From "Answers To Your Bible Version Questions"
© 2001 by David W. Daniels
Question: Is it true that 1 John 5:7 is not in any Greek manuscript before the 1600s? If that is true, why is it in the King James Bible?
Answer: 1 John 5:7 belongs in the King James Bible and was preserved by faithful Christians. But the passage was removed from many Greek manuscripts, because of the problems it seemed to cause.
It is true that there is a small number of Scriptures that are not the same between the King James Bible and the so-called "Majority" Greek text. There are a number of reasons for this:
So why then is 1 John 5:7 in the King James Bible, but not in many of the existing Greek manuscripts? To understand the answer, we must look at the history of what happened shortly after the Bible was written.
The Greek and Roman Institutions
During the early growth of the Christian church, ministers (whether saved or not) wrote down doctrines that they said were Christian and Biblical. Starting after the death of the apostles (about 100 AD) many people taught the lie that Jesus was not God the Son and Son of God, or that Jesus became God at His baptism, or the false doctrine that the Holy Spirit was not God or was not eternal.
The growing religion that became known as Roman Catholic, after many debates eventually agreed on the doctrine of the Trinity. So they had no reason to remove 1 John 5:7 from their Bibles, since it supported what they taught.
But the Greek Eastern Orthodox religion was combating a heresy called "Sabellianism," and would have found it easier to combat the heresy by simply removing the troubling passage from their Bibles.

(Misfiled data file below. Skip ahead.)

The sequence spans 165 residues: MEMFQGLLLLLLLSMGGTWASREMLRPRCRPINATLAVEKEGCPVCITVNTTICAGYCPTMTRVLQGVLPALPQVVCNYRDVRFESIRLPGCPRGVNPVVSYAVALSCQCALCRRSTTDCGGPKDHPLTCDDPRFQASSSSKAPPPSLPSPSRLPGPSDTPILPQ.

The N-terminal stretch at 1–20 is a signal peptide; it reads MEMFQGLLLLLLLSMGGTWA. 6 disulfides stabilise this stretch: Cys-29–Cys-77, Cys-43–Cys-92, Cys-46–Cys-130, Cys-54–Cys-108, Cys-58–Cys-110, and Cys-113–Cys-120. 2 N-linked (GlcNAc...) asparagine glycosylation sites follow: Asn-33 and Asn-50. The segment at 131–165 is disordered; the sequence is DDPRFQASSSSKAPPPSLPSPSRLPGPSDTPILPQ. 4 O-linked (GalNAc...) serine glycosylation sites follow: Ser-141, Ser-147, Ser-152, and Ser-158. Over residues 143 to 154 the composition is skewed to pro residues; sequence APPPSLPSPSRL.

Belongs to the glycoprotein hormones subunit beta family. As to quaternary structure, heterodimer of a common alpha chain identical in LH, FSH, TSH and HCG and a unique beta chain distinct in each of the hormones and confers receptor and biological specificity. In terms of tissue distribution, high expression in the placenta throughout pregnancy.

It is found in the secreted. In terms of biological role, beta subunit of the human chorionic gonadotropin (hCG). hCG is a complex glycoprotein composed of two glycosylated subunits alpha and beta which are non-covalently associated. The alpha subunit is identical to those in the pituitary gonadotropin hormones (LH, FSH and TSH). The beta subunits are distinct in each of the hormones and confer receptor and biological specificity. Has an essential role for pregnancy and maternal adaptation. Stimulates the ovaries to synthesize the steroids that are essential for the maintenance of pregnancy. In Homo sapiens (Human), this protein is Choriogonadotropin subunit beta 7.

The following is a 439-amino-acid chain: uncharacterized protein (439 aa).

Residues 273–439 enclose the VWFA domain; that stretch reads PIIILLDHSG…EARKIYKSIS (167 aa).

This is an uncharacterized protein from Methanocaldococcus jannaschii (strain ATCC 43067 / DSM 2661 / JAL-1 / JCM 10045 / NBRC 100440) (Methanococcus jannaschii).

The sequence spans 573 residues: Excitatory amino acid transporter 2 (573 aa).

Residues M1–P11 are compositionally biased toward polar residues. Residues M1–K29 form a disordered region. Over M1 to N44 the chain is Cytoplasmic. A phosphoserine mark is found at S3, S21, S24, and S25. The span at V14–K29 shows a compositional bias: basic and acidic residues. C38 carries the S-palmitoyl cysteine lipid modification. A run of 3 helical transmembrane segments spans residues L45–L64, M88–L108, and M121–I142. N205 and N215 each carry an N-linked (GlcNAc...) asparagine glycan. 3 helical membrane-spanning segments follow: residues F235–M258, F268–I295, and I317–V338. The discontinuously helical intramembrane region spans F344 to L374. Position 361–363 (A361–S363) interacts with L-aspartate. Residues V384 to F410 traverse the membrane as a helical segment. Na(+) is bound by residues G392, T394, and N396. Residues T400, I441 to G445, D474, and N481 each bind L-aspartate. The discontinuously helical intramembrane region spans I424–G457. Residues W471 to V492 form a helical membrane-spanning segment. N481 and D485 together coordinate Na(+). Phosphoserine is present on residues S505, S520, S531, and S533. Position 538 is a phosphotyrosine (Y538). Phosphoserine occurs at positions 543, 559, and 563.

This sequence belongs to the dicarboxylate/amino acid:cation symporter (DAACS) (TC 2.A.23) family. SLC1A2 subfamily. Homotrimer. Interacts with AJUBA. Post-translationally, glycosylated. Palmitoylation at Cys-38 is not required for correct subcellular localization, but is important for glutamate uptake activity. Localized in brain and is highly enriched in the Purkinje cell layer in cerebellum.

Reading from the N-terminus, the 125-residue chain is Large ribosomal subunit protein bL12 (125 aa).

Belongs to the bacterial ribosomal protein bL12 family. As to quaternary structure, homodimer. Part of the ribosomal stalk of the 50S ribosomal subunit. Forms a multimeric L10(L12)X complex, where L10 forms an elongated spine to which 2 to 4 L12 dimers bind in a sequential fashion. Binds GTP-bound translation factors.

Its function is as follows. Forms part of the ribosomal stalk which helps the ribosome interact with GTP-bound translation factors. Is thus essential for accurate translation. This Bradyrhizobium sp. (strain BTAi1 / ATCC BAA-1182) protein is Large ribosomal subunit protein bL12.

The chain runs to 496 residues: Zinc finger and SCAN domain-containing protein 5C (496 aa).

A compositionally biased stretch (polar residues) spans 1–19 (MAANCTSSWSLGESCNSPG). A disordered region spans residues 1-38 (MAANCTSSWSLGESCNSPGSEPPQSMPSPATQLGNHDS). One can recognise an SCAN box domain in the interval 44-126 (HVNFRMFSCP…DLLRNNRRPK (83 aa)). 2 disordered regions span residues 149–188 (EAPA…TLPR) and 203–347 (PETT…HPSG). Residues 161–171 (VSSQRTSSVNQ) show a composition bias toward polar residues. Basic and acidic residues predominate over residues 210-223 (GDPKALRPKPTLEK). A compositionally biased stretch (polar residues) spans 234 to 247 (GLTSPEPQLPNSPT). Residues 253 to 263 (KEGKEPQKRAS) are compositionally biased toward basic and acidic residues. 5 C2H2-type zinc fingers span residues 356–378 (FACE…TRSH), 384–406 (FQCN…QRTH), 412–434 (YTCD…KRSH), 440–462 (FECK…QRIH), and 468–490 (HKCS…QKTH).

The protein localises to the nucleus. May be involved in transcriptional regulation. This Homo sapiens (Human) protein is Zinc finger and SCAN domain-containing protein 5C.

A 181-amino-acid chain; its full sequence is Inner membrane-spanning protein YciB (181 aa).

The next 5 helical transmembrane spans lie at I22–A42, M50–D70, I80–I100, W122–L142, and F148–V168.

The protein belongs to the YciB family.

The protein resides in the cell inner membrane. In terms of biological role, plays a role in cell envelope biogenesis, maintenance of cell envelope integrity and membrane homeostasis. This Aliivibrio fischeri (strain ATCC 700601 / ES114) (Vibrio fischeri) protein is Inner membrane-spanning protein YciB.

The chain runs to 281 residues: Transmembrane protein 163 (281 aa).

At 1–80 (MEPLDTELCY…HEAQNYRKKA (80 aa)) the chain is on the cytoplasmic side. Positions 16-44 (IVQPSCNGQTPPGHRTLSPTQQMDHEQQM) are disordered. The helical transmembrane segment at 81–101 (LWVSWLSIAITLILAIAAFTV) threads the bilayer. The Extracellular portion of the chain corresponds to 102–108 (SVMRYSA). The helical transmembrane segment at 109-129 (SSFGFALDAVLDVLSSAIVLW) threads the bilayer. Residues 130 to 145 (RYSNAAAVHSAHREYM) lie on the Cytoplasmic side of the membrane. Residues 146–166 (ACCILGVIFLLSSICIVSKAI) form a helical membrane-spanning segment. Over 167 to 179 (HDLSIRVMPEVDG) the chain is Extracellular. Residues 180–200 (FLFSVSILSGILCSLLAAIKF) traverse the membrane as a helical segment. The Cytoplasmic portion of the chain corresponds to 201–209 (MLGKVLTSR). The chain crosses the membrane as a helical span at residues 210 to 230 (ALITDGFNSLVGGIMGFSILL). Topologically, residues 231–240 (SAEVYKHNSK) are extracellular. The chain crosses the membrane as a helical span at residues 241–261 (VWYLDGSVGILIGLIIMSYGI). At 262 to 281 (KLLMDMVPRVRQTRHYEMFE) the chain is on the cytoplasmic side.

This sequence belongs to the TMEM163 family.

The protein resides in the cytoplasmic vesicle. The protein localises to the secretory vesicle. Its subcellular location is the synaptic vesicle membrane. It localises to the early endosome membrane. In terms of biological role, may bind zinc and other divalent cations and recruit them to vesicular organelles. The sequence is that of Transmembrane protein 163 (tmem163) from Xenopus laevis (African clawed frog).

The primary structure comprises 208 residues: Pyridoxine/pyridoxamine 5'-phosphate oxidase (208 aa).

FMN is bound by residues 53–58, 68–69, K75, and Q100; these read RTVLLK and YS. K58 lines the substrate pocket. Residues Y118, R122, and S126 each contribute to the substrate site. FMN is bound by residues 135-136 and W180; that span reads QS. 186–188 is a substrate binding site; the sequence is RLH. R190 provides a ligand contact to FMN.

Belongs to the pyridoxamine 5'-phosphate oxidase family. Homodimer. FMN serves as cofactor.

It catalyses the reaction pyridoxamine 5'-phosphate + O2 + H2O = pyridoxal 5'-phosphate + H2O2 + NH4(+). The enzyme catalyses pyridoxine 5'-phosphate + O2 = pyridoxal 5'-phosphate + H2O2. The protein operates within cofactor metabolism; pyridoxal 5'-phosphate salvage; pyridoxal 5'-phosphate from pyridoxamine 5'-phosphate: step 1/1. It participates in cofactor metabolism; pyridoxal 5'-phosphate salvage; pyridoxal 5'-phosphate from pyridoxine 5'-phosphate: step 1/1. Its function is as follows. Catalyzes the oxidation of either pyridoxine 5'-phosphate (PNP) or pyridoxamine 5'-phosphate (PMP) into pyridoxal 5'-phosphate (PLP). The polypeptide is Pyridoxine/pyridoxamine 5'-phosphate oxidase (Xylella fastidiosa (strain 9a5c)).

A Trail of Evidence
But during this same time, we find mention of 1 John 5:7, from about 200 AD through the 1500s. Here is a useful timeline of references to this verse:
|200 AD||Tertullian wrote "which three are one" based on the verse in his Against Praxeas, chapter 25.|
|250 AD||Cyprian of Carthage, wrote, "And again, of the Father, Son, and Holy Ghost it is written: "And the three are One" in his On The Lapsed, On the Novatians, (see note for Old Latin)|
|350 AD||Priscillian referred to it [Corpus Scriptorum Ecclesiasticorum Latinorum, Academia Litterarum Vindobonensis, vol. xviii, p. 6.]|
|350 AD||Idacius Clarus referred to it [Patrilogiae Cursus Completus, Series Latina by Migne, vol. 62, col. 359.]|
|350 AD||Athanasius referred to it in his De Incarnatione|
|398 AD||Aurelius Augustine used it to defend Trinitarianism in De Trinitate against the heresy of Sabellianism|
|415 AD||Council of Carthage appealed to 1 John 5:7 when debating the Arian belief (Arians didn't believe in the deity of Jesus Christ)|
|450-530 AD||Several orthodox African writers quoted the verse when defending the doctrine of the Trinity against the gainsaying of the Vandals. These writers are:
A) Vigilius Tapensis in "Three Witnesses in Heaven"
B) Victor Vitensis in his Historia persecutionis [Corpus Scriptorum Ecclesiasticorum Latinorum, Academia Litterarum Vindobonensis, vol. vii, p. 60.]